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Wilfred M. McClay:
Our dignity derives not only from our relentless drive for mastery but also from our graceful acceptance of limits -- from how we come to terms with our defeats, failures, decay, and yielded territory. The conquest of the world will not change that, except to make it harder to understand, and harder to achieve.
One lesson of science is that if the best you can do isn't good enough to establish reliable knowledge, first acknowledge it -- relentless honesty about what can and cannot be extrapolated from data is another core principle of science -- and then do more, or do something else.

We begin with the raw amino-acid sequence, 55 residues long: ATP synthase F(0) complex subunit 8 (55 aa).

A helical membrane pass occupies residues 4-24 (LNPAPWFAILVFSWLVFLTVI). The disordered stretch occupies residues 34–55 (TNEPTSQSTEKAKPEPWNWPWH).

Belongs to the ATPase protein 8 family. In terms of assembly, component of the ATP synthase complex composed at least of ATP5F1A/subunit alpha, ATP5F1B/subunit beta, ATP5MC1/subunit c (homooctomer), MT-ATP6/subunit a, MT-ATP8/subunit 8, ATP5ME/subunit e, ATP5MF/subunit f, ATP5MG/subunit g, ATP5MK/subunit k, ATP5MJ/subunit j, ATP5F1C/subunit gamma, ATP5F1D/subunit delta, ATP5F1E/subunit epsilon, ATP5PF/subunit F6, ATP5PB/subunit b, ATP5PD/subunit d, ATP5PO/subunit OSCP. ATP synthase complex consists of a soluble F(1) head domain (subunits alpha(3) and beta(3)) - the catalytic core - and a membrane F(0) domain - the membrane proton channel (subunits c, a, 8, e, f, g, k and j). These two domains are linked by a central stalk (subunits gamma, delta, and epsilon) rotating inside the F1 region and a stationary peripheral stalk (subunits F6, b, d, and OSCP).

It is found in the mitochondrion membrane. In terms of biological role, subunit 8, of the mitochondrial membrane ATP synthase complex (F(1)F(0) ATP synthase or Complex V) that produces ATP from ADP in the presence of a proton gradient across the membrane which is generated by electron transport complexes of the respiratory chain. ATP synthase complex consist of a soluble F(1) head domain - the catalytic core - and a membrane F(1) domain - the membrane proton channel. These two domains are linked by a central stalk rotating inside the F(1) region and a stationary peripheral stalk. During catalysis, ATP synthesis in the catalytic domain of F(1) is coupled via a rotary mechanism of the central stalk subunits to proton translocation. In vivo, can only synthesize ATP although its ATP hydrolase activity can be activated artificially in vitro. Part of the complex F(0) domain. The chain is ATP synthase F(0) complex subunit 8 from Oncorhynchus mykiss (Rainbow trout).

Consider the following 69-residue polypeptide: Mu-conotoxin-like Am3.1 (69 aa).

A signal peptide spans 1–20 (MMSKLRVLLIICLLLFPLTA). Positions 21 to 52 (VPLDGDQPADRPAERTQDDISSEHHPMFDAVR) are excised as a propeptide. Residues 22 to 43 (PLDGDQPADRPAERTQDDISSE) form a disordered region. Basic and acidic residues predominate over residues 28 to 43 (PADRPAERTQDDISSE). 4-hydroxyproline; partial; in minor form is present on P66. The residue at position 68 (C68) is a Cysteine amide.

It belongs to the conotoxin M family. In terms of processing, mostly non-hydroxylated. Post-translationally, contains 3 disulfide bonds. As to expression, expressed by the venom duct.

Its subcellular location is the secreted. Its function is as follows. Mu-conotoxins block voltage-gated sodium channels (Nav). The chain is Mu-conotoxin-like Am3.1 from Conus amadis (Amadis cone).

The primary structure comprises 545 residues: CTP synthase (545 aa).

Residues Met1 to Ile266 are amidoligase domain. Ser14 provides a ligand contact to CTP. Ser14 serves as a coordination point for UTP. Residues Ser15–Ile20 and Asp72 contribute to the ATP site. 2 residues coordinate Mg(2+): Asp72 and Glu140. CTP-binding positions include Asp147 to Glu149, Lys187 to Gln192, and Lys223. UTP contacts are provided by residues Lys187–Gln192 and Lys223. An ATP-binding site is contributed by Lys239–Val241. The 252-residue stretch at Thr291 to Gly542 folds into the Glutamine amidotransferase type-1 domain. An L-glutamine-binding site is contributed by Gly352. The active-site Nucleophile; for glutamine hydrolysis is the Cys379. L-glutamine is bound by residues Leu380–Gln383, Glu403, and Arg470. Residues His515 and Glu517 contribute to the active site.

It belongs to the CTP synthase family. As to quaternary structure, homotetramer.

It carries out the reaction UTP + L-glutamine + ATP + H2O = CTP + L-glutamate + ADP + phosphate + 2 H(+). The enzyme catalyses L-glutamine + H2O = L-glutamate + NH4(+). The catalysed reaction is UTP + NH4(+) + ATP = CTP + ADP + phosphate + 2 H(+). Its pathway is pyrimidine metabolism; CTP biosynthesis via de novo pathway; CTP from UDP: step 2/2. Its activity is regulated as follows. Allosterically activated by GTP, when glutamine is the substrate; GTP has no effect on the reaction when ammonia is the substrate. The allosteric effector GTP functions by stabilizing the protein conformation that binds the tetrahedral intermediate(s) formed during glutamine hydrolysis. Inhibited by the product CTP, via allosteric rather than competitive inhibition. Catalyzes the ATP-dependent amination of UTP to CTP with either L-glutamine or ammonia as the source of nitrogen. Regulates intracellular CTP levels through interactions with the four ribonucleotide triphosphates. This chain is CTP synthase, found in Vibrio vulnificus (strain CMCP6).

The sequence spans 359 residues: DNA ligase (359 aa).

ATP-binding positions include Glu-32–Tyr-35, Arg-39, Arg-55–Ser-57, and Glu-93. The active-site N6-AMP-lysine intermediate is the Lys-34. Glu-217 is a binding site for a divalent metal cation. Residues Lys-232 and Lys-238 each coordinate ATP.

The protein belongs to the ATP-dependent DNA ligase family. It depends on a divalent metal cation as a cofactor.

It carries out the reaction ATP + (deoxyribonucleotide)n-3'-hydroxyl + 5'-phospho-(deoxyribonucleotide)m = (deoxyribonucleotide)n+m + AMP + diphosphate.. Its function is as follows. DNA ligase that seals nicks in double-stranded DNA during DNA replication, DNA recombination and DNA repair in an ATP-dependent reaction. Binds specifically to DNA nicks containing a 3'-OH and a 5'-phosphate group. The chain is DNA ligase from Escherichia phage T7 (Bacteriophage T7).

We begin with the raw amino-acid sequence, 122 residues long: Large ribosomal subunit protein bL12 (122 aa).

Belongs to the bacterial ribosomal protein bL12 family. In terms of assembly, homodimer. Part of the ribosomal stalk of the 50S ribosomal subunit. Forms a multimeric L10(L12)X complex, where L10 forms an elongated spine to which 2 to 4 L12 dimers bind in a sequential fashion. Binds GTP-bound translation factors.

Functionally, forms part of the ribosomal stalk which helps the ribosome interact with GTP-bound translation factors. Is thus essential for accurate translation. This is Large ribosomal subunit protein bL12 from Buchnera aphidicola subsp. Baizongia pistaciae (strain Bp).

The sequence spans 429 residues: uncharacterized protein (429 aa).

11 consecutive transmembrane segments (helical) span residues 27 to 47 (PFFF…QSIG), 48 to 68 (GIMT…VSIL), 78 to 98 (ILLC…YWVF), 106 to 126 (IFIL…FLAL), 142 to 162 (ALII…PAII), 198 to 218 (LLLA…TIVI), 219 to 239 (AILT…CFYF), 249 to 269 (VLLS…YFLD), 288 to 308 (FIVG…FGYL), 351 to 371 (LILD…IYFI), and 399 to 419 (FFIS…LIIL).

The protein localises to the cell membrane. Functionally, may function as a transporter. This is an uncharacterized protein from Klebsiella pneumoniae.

I think we often mischaracterize design as a practice of problem-solving, as if the problems go away. But closure, at least in my experience, is so rare in design. The loops stay open, because most problems are chronic and shift forms. They can be diminished, but they hardly ever entirely go away.
Protagonist of A Scanner Darkly, by Philip K. Dick:
I see only murk. Murk outside; murk inside. I hope, for everyone's sake, the scanners do better. Because, if the scanner sees only darkly, the way I myself do, then we are cursed, cursed again and like we have been continually, and we'll wind up dead this way, knowing very little and getting that little fragment wrong too.